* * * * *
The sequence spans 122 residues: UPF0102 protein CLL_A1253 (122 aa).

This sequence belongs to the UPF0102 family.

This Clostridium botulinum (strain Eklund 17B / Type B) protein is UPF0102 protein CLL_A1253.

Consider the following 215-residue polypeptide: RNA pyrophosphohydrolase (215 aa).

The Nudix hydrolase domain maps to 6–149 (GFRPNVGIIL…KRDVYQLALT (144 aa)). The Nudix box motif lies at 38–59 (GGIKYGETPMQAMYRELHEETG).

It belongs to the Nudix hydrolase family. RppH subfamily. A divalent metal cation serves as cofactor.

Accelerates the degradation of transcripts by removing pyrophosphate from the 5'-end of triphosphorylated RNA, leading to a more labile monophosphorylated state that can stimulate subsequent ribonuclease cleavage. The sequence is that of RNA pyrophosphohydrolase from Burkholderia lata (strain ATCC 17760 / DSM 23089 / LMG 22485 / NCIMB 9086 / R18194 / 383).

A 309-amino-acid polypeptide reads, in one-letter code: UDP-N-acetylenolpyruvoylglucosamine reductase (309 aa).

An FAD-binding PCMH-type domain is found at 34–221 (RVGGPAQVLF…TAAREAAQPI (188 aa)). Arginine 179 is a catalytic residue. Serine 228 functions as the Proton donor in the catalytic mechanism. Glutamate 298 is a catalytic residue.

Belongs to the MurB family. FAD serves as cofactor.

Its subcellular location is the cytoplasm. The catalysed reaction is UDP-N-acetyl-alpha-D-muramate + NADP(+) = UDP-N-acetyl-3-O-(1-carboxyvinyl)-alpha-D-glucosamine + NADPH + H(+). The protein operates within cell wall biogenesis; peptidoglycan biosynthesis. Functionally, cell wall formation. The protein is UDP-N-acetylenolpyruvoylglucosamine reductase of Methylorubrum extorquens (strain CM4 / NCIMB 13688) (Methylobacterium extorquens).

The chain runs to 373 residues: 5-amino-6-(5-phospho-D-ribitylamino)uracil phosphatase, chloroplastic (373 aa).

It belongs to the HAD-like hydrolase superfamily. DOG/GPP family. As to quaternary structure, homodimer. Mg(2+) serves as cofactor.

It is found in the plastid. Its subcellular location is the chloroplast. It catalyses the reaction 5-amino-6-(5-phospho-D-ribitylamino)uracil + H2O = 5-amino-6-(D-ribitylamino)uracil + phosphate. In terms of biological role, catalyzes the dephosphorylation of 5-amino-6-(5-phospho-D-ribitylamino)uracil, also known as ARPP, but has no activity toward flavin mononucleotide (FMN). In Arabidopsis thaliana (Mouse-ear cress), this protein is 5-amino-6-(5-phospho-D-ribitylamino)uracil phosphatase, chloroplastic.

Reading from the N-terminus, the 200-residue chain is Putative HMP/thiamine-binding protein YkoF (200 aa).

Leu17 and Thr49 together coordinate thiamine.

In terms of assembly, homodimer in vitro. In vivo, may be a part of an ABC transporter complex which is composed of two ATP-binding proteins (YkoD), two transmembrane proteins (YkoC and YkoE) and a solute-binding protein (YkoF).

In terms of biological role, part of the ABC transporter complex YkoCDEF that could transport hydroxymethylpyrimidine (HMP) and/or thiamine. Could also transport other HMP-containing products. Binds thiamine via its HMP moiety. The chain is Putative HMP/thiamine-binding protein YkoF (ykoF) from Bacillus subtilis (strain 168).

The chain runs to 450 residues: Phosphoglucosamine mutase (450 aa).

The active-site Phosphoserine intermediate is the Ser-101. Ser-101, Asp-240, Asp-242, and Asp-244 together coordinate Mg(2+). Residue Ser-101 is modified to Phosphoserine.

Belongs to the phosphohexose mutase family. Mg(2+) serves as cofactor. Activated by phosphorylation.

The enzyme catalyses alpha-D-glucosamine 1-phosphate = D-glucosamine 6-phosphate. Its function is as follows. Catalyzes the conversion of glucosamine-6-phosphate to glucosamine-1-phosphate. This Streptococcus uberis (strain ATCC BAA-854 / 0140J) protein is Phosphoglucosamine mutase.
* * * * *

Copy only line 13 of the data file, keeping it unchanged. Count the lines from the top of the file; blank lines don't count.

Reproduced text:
It belongs to the HAD-like hydrolase superfamily. DOG/GPP family. As to quaternary structure, homodimer. Mg(2+) serves as cofactor.